The powers, procedures, and remedies provided in sections 705, 706, 707, 709, 710, and 711 of the Civil Rights Act of 1964 (42 U.S.C. 2000e–4 et seq.) to the Commission, the Attorney General, or any person, alleging a violation of title VII of that Act (42 U.S.C. 2000e et seq.) shall be the powers, procedures, and remedies this title provides to the Commission, the Attorney General, or any person, respectively, alleging an unlawful employment practice in violation of this title against an employee described in section 201(2)(A)(i), except as provided in paragraphs (2) and (3).

(2)

Costs and fees

The powers, remedies, and procedures provided in subsections (b) and (c) of section 722 of the Revised Statutes of the United States (42 U.S.C. 1988), shall be powers, remedies, and procedures this title provides to the Commission, the Attorney General, or any person, alleging such a practice.

(3)

Damages

The powers, remedies, and procedures provided in section 1977A of the Revised Statutes of the United States (42 U.S.C. 1981a), including the limitations contained in subsection (b)(3) of such section 1977A, shall be powers, remedies, and procedures this title provides to the Commission, the Attorney General, or any person, alleging such a practice (not an employment practice specifically excluded from coverage under section 1977A(a)(1) of the Revised Statutes of the United States).

(b)

Employees Covered by Government Employee Rights Act of 1991

(1)

In general

The powers, remedies, and procedures provided in sections 302 and 304 of the Government Employee Rights Act of 1991 (42 U.S.C. 2000e–16b, 2000e–16c) to the Commission, or any person, alleging a violation of section 302(a)(1) of that Act (42 U.S.C. 2000e–16b(a)(1)) shall be the powers, remedies, and procedures this title provides to the Commission, or any person, respectively, alleging an unlawful employment practice in violation of this title against an employee described in section 201(2)(A)(ii), except as provided in paragraphs (2) and (3).

(2)

Costs and fees

The powers, remedies, and procedures provided in subsections (b) and (c) of section 722 of the Revised Statutes of the United States (42 U.S.C. 1988), shall be powers, remedies, and procedures this title provides to the Commission, or any person, alleging such a practice.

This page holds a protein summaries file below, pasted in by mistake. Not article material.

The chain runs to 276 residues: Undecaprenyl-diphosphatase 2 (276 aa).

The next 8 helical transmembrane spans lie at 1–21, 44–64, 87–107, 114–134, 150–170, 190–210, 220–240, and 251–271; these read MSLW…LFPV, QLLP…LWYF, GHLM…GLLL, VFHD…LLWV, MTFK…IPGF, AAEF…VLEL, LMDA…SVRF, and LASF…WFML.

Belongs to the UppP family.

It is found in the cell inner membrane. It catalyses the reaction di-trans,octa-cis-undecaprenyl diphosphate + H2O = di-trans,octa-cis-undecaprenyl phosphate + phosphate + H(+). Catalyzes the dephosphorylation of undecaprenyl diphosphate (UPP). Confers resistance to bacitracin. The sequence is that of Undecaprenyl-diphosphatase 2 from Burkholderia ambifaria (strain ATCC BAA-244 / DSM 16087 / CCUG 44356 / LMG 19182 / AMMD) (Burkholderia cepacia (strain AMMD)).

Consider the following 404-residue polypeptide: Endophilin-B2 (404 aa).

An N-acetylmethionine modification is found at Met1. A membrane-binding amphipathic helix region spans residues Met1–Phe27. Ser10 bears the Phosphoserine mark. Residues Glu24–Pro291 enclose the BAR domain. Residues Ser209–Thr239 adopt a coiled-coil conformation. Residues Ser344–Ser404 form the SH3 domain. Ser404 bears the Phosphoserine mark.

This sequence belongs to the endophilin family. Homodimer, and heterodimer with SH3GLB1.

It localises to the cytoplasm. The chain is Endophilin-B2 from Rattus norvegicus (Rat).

(3)

Damages

The powers, remedies, and procedures provided in section 1977A of the Revised Statutes of the United States (42 U.S.C. 1981a), including the limitations contained in subsection (b)(3) of such section 1977A, shall be powers, remedies, and procedures this title provides to the Commission, or any person, alleging such a practice (not an employment practice specifically excluded from coverage under section 1977A(a)(1) of the Revised Statutes of the United States).

(c)

Employees Covered by Congressional Accountability Act of 1995

(1)

In general

The powers, remedies, and procedures provided in the Congressional Accountability Act of 1995 (2 U.S.C. 1301 et seq.) to the Board (as defined in section 101 of that Act (2 U.S.C. 1301)), or any person, alleging a violation of section 201(a)(1) of that Act (42 U.S.C. 1311(a)(1)) shall be the powers, remedies, and procedures this title provides to that Board, or any person, alleging an unlawful employment practice in violation of this title against an employee described in section 201(2)(A)(iii), except as provided in paragraphs (2) and (3).

(2)

Costs and fees

The powers, remedies, and procedures provided in subsections (b) and (c) of section 722 of the Revised Statutes of the United States (42 U.S.C. 1988), shall be powers, remedies, and procedures this title provides to that Board, or any person, alleging such a practice.

(3)

Damages

The powers, remedies, and procedures provided in section 1977A of the Revised Statutes of the United States (42 U.S.C. 1981a), including the limitations contained in subsection (b)(3) of such section 1977A, shall be powers, remedies, and procedures this title provides to that Board, or any person, alleging such a practice (not an employment practice specifically excluded from coverage under section 1977A(a)(1) of the Revised Statutes of the United States).

(4)

Other applicable provisions